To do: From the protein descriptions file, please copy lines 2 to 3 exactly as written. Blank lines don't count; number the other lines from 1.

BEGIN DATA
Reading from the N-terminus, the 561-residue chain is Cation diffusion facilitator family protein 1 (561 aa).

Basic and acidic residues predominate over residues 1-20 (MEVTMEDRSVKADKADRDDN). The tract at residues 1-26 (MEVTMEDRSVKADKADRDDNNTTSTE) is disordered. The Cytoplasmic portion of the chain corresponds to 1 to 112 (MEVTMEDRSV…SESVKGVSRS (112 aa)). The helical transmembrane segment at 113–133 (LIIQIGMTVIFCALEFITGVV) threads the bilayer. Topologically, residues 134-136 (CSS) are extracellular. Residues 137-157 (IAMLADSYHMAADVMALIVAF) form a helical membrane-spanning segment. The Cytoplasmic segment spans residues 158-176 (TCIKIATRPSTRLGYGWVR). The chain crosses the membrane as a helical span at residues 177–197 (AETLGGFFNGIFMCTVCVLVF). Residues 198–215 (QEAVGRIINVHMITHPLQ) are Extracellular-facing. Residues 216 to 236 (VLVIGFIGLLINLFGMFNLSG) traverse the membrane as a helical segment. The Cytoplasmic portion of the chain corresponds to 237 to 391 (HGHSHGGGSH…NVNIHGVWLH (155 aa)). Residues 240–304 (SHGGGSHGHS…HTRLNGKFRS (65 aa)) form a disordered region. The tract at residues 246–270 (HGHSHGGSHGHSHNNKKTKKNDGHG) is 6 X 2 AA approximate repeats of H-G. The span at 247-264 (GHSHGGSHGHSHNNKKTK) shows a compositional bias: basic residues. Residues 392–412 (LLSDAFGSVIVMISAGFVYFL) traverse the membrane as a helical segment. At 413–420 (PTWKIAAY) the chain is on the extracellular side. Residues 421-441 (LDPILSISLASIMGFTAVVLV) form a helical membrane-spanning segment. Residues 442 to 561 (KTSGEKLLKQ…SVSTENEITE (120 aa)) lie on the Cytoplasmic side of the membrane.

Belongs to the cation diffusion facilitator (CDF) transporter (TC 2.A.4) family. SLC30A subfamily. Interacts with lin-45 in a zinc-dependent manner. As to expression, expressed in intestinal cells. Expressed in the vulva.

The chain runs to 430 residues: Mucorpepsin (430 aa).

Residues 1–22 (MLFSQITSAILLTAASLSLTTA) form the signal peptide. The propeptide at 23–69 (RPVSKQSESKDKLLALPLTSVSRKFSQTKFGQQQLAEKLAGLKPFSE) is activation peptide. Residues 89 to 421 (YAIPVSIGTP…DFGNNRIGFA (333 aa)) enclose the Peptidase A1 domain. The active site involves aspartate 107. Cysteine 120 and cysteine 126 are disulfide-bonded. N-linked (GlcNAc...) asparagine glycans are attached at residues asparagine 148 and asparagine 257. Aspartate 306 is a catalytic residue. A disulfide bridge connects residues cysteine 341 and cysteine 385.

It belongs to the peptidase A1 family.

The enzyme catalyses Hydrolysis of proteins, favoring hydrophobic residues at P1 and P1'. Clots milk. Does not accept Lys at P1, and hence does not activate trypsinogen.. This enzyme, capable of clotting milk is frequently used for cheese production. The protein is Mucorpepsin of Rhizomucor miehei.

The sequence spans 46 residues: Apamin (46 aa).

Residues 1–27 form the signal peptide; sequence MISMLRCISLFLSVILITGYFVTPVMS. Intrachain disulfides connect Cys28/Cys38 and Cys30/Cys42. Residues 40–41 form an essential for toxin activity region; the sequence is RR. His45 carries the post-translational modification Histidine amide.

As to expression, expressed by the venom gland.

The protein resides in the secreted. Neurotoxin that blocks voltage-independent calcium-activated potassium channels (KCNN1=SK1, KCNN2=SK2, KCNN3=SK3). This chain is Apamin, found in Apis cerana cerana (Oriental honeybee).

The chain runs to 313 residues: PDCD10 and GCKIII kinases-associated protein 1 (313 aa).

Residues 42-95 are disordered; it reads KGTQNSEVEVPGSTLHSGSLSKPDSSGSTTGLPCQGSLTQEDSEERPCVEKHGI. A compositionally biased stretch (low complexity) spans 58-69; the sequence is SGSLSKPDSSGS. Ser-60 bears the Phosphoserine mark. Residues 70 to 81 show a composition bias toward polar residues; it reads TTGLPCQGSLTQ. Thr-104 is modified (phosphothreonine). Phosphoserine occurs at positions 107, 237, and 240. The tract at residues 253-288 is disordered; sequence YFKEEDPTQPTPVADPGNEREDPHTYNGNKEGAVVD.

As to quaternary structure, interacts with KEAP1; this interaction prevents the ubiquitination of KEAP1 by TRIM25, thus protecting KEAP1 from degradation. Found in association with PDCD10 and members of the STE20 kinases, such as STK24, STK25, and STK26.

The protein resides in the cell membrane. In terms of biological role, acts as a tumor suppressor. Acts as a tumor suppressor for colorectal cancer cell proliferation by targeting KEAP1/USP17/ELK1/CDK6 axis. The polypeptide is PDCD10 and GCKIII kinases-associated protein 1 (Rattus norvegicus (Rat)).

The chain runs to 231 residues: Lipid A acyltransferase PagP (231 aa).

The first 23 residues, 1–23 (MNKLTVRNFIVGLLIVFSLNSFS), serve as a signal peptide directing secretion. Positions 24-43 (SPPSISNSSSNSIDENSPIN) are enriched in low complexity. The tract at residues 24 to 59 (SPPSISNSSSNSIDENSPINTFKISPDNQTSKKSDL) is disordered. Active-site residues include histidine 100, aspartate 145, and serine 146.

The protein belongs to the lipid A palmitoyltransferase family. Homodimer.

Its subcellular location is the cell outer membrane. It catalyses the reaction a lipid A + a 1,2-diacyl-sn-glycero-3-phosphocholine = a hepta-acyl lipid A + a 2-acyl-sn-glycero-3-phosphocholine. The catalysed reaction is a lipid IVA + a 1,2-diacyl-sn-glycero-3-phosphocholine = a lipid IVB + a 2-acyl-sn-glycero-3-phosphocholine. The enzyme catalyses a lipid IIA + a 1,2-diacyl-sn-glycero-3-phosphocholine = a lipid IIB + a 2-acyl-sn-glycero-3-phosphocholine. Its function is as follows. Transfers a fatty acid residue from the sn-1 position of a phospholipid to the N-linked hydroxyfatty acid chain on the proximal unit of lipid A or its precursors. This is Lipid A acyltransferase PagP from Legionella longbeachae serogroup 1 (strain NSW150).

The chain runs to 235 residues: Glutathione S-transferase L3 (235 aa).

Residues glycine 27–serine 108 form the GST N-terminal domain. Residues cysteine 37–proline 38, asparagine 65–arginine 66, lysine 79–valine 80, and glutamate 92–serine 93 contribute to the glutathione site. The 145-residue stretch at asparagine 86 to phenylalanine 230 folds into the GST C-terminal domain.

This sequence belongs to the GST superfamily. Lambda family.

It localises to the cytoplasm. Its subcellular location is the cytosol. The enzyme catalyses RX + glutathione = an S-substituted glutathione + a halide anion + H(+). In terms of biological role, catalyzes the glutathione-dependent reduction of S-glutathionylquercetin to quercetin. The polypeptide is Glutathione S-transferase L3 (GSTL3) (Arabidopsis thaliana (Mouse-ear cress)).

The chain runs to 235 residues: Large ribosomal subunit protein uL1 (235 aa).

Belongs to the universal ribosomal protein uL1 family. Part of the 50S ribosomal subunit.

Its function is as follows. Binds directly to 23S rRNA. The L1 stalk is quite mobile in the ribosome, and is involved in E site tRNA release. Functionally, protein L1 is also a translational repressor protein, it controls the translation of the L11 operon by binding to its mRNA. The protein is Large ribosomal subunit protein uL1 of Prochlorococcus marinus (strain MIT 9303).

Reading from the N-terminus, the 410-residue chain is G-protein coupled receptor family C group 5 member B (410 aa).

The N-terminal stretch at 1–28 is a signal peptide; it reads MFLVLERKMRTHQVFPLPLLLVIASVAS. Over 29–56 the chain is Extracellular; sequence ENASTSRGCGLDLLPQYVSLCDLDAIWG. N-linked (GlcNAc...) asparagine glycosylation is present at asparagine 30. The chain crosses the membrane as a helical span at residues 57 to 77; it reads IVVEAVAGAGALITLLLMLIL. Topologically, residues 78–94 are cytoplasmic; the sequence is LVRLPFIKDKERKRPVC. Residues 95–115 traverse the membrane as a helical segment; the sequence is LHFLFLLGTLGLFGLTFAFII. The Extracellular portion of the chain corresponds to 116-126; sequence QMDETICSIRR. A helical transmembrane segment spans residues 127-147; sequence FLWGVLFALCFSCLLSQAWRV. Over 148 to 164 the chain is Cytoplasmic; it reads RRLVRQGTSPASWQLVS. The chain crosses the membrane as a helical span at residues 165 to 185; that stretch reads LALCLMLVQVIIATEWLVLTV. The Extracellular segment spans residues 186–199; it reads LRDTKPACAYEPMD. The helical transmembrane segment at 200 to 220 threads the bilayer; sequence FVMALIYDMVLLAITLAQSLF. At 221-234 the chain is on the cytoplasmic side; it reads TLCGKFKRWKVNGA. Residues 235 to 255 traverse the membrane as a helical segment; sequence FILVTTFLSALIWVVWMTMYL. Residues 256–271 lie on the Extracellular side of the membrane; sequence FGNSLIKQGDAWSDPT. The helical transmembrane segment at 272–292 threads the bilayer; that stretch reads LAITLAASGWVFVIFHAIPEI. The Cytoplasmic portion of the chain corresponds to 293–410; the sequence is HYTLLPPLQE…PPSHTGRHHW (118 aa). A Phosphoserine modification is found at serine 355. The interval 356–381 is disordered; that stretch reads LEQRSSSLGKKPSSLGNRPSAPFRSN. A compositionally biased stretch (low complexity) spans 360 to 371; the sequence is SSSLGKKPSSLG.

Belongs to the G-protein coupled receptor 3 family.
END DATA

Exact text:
Basic and acidic residues predominate over residues 1-20 (MEVTMEDRSVKADKADRDDN). The tract at residues 1-26 (MEVTMEDRSVKADKADRDDNNTTSTE) is disordered. The Cytoplasmic portion of the chain corresponds to 1 to 112 (MEVTMEDRSV…SESVKGVSRS (112 aa)). The helical transmembrane segment at 113–133 (LIIQIGMTVIFCALEFITGVV) threads the bilayer. Topologically, residues 134-136 (CSS) are extracellular. Residues 137-157 (IAMLADSYHMAADVMALIVAF) form a helical membrane-spanning segment. The Cytoplasmic segment spans residues 158-176 (TCIKIATRPSTRLGYGWVR). The chain crosses the membrane as a helical span at residues 177–197 (AETLGGFFNGIFMCTVCVLVF). Residues 198–215 (QEAVGRIINVHMITHPLQ) are Extracellular-facing. Residues 216 to 236 (VLVIGFIGLLINLFGMFNLSG) traverse the membrane as a helical segment. The Cytoplasmic portion of the chain corresponds to 237 to 391 (HGHSHGGGSH…NVNIHGVWLH (155 aa)). Residues 240–304 (SHGGGSHGHS…HTRLNGKFRS (65 aa)) form a disordered region. The tract at residues 246–270 (HGHSHGGSHGHSHNNKKTKKNDGHG) is 6 X 2 AA approximate repeats of H-G. The span at 247-264 (GHSHGGSHGHSHNNKKTK) shows a compositional bias: basic residues. Residues 392–412 (LLSDAFGSVIVMISAGFVYFL) traverse the membrane as a helical segment. At 413–420 (PTWKIAAY) the chain is on the extracellular side. Residues 421-441 (LDPILSISLASIMGFTAVVLV) form a helical membrane-spanning segment. Residues 442 to 561 (KTSGEKLLKQ…SVSTENEITE (120 aa)) lie on the Cytoplasmic side of the membrane.

Belongs to the cation diffusion facilitator (CDF) transporter (TC 2.A.4) family. SLC30A subfamily. Interacts with lin-45 in a zinc-dependent manner. As to expression, expressed in intestinal cells. Expressed in the vulva.